Pigeon Valley, Durban

Pigeon Valley Park is a small forested reserve of about 10 hectares in the middle of Durban’s older suburbs on the Berea Ridge and one of my favourite spots when visiting Durban area.

Pigeon Valley-16
Pigeon Valley is located in the middle of old Durban suburbs

I entered the gate and within a couple of minutes had an Olive Sunbird (Olyfsuikerbekkie / Cyanomitra olivacea) fluttering about in the branches above my head and heard the drawn out, repetitive call of a Tambourine Dove (Witborsduifie / Turtur tympanistria) from deep in the forest.

Pigeon Valley Durban
Pigeon Valley Durban

This reserve is famous amongst birders for the reliability of seeing  Spotted Ground Thrush (Natallyster / Zoothera guttata) during the winter months and I can attest to that, having seen it on two out of three of my previous visits. I was on the lookout for it as soon as I entered, scanning the ground between the trees and just 50 metres from the gate I found it in deep shadow, scratching amongst the brown leaf litter.

Spotted Ground Thrush, Pigeon Valley Durban
Spotted Ground Thrush, Pigeon Valley

I approached quietly and the Thrush obliged, briefly moving into a patch of sunlight as I crouched to get closer to the bird’s level, then got in a few shots when it looked up and directly at me for a second.

Spotted Ground Thrush, Pigeon Valley Durban
Spotted Ground Thrush, Pigeon Valley

Buoyed by this wonderful start I made my way slowly up the main path, where I briefly met two other birders who were on their way out – as it turned out they were the only other visitors that I came across in the two and a half hours I was there, so effectively I had the reserve to myself for that time – apart from those tending to the park.

I had the constant accompaniment of birds calling as I walked, most of which I could ID and many of which I saw during the walk. Those heard only included the ubiquitous Sombre Greenbul (Gewone Willie / Andropadus importunus ), Black-backed Puffback (Sneeubal / Dryoscopus cubla), Tambourine Dove, Bar-throated Apalis (Bandkeelkleinjantjie / Apalis thoracica), African Fish-Eagle (Visarend / Haliaeetus vocifer)- probably from a nearby dam – and Black Sparrowhawk (Swartsperwer / Accipiter melanoleucus ), which are known to breed in the reserve.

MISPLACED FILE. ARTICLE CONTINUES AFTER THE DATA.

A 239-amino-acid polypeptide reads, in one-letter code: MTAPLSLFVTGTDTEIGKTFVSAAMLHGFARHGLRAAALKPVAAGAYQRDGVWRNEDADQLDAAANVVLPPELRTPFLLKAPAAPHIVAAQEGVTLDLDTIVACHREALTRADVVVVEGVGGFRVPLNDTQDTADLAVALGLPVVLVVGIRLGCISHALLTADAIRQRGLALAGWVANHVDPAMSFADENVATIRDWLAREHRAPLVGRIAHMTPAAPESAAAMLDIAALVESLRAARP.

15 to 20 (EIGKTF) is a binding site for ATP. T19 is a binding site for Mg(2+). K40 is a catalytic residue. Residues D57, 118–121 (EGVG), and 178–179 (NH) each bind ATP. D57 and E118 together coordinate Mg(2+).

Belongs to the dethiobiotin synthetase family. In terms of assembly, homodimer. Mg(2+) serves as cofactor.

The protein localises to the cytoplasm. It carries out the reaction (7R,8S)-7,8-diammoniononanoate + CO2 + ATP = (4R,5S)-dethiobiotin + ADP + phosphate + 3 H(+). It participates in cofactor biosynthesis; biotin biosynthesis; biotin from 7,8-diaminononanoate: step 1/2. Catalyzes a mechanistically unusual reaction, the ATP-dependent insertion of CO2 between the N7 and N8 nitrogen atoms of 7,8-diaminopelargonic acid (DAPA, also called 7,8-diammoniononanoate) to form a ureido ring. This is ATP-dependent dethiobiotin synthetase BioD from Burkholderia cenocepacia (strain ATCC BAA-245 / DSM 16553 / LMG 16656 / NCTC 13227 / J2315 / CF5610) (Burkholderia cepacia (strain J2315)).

I spent some time at a tiny pool near the top of the main path, fed by a little stream trickling down from a source outside the reserve. As I sat quietly to one side, there was a constant movement of small birds coming and going, sipping the clear water, some bathing as well – lots of Cape White-eyes (Kaapse glasogie / Zosterops capensis), a pair of Cape Batises (Kaapse bosbontrokkie / Batis capensis), Red-capped Robin-Chat (Nataljanfrederik / Cossypha natalensis), Tawny-flanked Prinia (Bruinsylangstertjie / Prinia subflava)and an unexpected but very welcome surprise in the form of a Grey Waxbill (Gryssysie / Estrilda perreini).

Red-capped Robin-Chat, Pigeon Valley Durban
Red-capped Robin-Chat
Tawny-flanked Prinia, Pigeon Valley Durban
Tawny-flanked Prinia
Grey Waxbill, Pigeon Valley Durban
Grey Waxbill

All of this activity was observed by an African Dusky Flycatcher (Donkervlieëvanger / Muscicapa adusta) hawking insects from a nearby branch, then popping down to the water for a drink.

Dusky Flycatcher, Pigeon Valley Durban
Dusky Flycatcher

Spectacled Weavers (Brilwewer / Ploceus ocularis), which I had heard earlier, also came to the stream for a bathe.

Spectacled Weaver, Pigeon Valley Durban
Spectacled Weaver
Spectacled Weaver, Pigeon Valley Durban
Spectacled Weaver

The bird I was hoping for, Green Twinspot, did not appear so I continued my walk along the perimeter of the reserve, then back to the entrance gate with regular sightings to keep it interesting –

  • Terrestial Brownbul (Boskrapper / Phyllastrephus terrestris) skulking in the lower stratum of the dense bushes, as they like to do
  • Southern Black Flycatchers (Swart vlieëvanger / Melaenornis pammelaina) and Fork-tailed Drongos (Mikstertbyvanger / Dicurus adsimilis) trying their best to confuse my ID abilities by appearing in the same trees, but a check of the tail tip and eye colour was enough to sort them out
Fork-tailed Drongo, Pigeon Valley Durban
Fork-tailed Drongo
  • Surprisingly, for me anyway, numbers of Thick-billed Weavers (Dikbekwewer / Ambliospiza albifrons) in the lower and upper stratum – I am used to finding them near water in reeds, but later reference to the Roberts app showed that they inhabit forests in the non-breeding season, a new discovery for me
  • Grey Sunbird (Gryssuikerbekkie / Cyanomitra veroxii) showing briefly
  • Several White-eared Barbets (Witoorhoutkapper /  Stactolaema leucotis) high up in the trees
White-eared Barbet, Pigeon Valley Durban
White-eared Barbet
  • Golden-tailed Woodpecker (Goudstertspeg / Campethera abingoni)
Golden-tailed Woodpecker, Pigeon Valley Durban
Golden-tailed Woodpecker

And, just before leaving, a bevy of Bronze Mannikins (Gewone fret / Lonchura cucullata) huddled together on a branch made a charming sight

Bronze Mannikin, Pigeon Valley Durban
Bronze Mannikins – knit one, slip one, knit one

Without fanfare or wild expectations, the morning had turned into something memorable, to be savoured for days after.

Adventurous Birding Atlasing and Travel

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